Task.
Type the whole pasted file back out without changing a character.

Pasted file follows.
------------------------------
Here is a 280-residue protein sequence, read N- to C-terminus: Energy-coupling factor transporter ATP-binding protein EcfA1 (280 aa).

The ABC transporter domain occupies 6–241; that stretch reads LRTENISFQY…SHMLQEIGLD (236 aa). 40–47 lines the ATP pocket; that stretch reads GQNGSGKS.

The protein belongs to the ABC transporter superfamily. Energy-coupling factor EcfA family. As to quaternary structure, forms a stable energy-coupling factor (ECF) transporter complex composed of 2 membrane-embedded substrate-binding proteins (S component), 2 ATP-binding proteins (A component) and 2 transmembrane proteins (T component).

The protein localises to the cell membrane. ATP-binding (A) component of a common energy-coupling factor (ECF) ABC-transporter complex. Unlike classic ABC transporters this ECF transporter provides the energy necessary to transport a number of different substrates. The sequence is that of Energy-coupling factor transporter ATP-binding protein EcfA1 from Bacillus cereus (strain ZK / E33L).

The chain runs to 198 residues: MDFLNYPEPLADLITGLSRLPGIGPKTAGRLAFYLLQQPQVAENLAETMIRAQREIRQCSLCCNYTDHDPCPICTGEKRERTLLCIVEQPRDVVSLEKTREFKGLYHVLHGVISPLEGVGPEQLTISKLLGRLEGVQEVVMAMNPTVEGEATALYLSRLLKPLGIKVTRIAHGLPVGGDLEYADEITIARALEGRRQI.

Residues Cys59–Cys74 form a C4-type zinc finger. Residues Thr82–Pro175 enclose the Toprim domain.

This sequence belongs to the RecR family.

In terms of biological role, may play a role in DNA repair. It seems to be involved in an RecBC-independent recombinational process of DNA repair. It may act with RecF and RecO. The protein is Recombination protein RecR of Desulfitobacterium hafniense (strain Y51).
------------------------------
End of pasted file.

Here is a 280-residue protein sequence, read N- to C-terminus: Energy-coupling factor transporter ATP-binding protein EcfA1 (280 aa).

The ABC transporter domain occupies 6–241; that stretch reads LRTENISFQY…SHMLQEIGLD (236 aa). 40–47 lines the ATP pocket; that stretch reads GQNGSGKS.

The protein belongs to the ABC transporter superfamily. Energy-coupling factor EcfA family. As to quaternary structure, forms a stable energy-coupling factor (ECF) transporter complex composed of 2 membrane-embedded substrate-binding proteins (S component), 2 ATP-binding proteins (A component) and 2 transmembrane proteins (T component).

The protein localises to the cell membrane. ATP-binding (A) component of a common energy-coupling factor (ECF) ABC-transporter complex. Unlike classic ABC transporters this ECF transporter provides the energy necessary to transport a number of different substrates. The sequence is that of Energy-coupling factor transporter ATP-binding protein EcfA1 from Bacillus cereus (strain ZK / E33L).

The chain runs to 198 residues: MDFLNYPEPLADLITGLSRLPGIGPKTAGRLAFYLLQQPQVAENLAETMIRAQREIRQCSLCCNYTDHDPCPICTGEKRERTLLCIVEQPRDVVSLEKTREFKGLYHVLHGVISPLEGVGPEQLTISKLLGRLEGVQEVVMAMNPTVEGEATALYLSRLLKPLGIKVTRIAHGLPVGGDLEYADEITIARALEGRRQI.

Residues Cys59–Cys74 form a C4-type zinc finger. Residues Thr82–Pro175 enclose the Toprim domain.

This sequence belongs to the RecR family.

In terms of biological role, may play a role in DNA repair. It seems to be involved in an RecBC-independent recombinational process of DNA repair. It may act with RecF and RecO. The protein is Recombination protein RecR of Desulfitobacterium hafniense (strain Y51).